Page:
The concept of the EcoHawks design class, overseen by Dr. Christopher Depcik, began with a challenge to students to take the theory they learned in class and apply societal objectives to deliver designs that would make a real difference in stewardship of our environment and how we preserve our natural resources.
Hill Engineering Research and Development Center, the home of the EcoHawks (2105 Becker Dr)
The EcoHawks are an interdisciplinary student group facing the challenges of a sustainable approach to automobiles and energy infrastructure. This is accomplished by approaching the situation from five vectors of success: education, energy, environment, economics, and ethics. Each of these concepts individually addresses specific aspects of sustainability, shaped by the confluence of the ideals of people, planet, and prosperity. This focus is in step with the strategic initiatives of the University of Kansas (KU) for Sustaining the Planet and Powering the World.
The EcoHawks program has grown steadily since its inception in the Fall of 2008, recording enrollments up to 40 students. Over ten students have stayed for graduate school, and the concepts cultivated in the project have led to five papers published by undergraduate students. In 2009-2010, EcoHawks was named the Student Organization of the Year for Academic Enrichment by the Student Involvement & Leadership Center on campus, in 2011 it received Honorable Mention in EPA’s People, Prosperity and the Planet student design competition, and the group has been featured in over 50 news pieces including items on Fox News, Wired.com, and NBC Action News.
The excitement created by this organization originates in the quality products produced by the student teams. The teams accomplish multiple objectives: design and fabrication, working with K-12 students and educators, and developing service projects for KU campus and local schools. For example, the team has developed and constructed two parallel hybrid go-karts to stimulate enthusiasm for engineering among high school students, and one was donated to a high school. Moreover, the students have converted a 1974 VW Super Beetle into a plug-in hybrid electric vehicle that achieves over 100 mpge. The EcoHawks project is:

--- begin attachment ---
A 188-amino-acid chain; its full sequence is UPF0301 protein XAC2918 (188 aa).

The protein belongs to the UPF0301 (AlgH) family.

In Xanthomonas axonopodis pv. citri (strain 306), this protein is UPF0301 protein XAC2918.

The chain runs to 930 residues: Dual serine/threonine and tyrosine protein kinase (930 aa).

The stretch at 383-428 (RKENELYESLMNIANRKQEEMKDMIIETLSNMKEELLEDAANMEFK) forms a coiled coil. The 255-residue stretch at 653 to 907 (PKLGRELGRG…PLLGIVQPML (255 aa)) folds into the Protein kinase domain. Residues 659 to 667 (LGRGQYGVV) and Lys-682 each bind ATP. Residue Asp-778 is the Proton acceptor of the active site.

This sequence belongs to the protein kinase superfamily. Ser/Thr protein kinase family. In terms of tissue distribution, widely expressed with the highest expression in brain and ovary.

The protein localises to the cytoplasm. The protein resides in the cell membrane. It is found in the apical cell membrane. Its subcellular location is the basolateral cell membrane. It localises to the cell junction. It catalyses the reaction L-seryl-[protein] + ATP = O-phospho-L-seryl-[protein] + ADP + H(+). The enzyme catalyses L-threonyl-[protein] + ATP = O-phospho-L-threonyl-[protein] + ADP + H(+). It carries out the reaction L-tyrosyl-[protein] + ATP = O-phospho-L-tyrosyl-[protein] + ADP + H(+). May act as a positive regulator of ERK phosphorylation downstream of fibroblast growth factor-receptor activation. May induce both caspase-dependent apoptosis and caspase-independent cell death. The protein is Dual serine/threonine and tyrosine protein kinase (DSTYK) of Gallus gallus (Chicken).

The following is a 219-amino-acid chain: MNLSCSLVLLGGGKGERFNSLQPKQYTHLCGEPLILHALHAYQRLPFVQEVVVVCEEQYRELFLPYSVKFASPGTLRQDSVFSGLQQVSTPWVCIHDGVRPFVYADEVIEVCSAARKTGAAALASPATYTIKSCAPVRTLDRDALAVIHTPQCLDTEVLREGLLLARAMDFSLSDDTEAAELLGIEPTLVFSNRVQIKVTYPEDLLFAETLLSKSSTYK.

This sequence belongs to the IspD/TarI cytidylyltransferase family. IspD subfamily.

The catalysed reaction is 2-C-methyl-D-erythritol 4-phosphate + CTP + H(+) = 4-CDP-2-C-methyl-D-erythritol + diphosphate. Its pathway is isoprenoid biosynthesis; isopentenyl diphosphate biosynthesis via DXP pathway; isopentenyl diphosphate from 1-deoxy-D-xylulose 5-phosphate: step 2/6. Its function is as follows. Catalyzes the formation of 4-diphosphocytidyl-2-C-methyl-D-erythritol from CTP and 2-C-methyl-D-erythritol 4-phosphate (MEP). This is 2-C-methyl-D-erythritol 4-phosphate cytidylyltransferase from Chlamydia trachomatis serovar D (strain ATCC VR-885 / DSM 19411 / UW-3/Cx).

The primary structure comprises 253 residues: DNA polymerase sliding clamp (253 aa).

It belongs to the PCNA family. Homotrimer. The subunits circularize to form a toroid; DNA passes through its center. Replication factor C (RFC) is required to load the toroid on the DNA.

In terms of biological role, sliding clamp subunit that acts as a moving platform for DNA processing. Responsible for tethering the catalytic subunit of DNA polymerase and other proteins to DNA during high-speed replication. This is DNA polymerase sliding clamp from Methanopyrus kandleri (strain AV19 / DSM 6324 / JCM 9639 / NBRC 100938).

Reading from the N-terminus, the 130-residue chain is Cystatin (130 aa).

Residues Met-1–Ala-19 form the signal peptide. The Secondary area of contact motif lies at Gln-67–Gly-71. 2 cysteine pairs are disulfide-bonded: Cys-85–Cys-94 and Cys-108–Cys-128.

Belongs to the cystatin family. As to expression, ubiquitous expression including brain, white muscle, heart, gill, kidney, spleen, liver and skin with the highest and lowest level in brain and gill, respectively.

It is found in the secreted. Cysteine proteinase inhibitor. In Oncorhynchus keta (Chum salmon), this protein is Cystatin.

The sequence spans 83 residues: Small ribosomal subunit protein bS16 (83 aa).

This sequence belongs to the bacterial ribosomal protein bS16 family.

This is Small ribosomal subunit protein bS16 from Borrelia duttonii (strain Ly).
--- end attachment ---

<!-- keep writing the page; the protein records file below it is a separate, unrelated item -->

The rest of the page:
- multidisciplinary across environment, energy, economy, sociology, education, and ethics,
- supports KU’s Bold Aspirations strategic initiative for Sustaining the Planet and Powering the World,
- engages and excites K-12 students as well as KU undergraduates,
- leads to publishable results, and
- encourages graduate school opportunities
Recently, a new facility for the EcoHawks was designed and constructed by Studio 804. This organization is a comprehensive educational opportunity for graduate students entering their final year of the Master of Architecture program at the University of Kansas. Studio 804 has pioneered new technologies and advanced construction techniques, including five LEED Platinum projects to date. The similar ideologies and goals of the EcoHawks project and Studio 804 made the collaboration between the two groups a natural partnership. This integration provided the EcoHawks program with a facility that will aid them in conducting research, fabricating, and refurbishing electrified vehicles along with investigating renewable energy sources. In particular, the building contains:
- space for computer workstations and interdisciplinary collaboration
- areas for students to test and research various forms of alternative energy (solar/wind/biomass)
- building to vehicle (B2V) and vehicle to building (V2B) infrastructure
- a 10kW solar photovoltaic array in order to power building and study intermittent energy sources
- high visibility space to highlight different projects and sponsors
The Hill Engineering Research and Development Center has been LEED Platinum certified.